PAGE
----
CNC Machining a wearable machine
Zenith is an original, custom-machined watch case designed around a Swiss-made, self-winding mechanical movement. The goal was to create an elegant watch that was as much a piece of jewelry as it was a timepiece. The project included in equal measure open-ended, creative design problems and technical constraints of fixturing, machining and assembly.
The design concept was developed around the incredible beauty visible in the self-winding mechanism. The inherent technical aesthetic of the 700 year-old craft of watchmaking are so clearly visible that the choice to display the mechanism was an easy one. The metaphors of making and time keeping are visible in the final design, where the brass ring and aluminum pin resemble the sun and the moon, while the 12 sides of the case resemble a wrench. Yet, these elements also serve a practical purpose. The facets of the case mark the hours, while the pin at high noon was used as a crucial fixturing reference point for 3+2 axis machining on a custom fixture and for registering the movement within the watch case.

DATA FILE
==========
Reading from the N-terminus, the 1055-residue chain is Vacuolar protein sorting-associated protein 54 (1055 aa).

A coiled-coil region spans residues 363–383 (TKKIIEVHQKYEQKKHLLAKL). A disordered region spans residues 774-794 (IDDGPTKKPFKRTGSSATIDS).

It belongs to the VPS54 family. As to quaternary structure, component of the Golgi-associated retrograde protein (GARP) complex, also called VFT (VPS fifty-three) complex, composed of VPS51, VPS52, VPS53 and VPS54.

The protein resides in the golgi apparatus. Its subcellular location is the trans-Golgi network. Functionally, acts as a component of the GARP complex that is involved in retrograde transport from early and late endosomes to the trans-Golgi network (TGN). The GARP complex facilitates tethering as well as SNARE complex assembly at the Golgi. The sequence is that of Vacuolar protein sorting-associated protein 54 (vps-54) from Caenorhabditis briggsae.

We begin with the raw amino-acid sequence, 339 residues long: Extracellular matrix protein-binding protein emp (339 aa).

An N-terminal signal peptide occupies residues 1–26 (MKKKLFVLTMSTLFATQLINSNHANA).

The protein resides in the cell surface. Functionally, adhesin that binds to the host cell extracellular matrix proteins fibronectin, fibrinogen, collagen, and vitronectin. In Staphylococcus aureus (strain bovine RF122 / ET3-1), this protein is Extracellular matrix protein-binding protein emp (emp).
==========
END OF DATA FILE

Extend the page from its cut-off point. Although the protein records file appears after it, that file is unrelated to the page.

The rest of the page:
From a technical perspective, there were some significant challenges to consider. The first was to design a case that would tightly hold the movement without inhibiting the movement of the watch hands or winding rotor. This was accomplished with a small aluminum ring with a series of flanges to accommodate key points. Other challenges included designing threads for the thin walls of the watch housing, creating a key to allow the caseback to be screwed in and out, and optimizing the thickness of the brass ring for clearance of the watch hands.
Finally, there were several critical factors to consider in the process of CNC machining the various parts. The main concerns were around the order of operations machining and workholding for several part-flips, a press-fit, and 3+2 axis rotations during milling. The solution involved creating a custom fixture that allowed for finishing of the hands from the top and bottom, and to mill the hole for the winding rotor at 4 o’clock.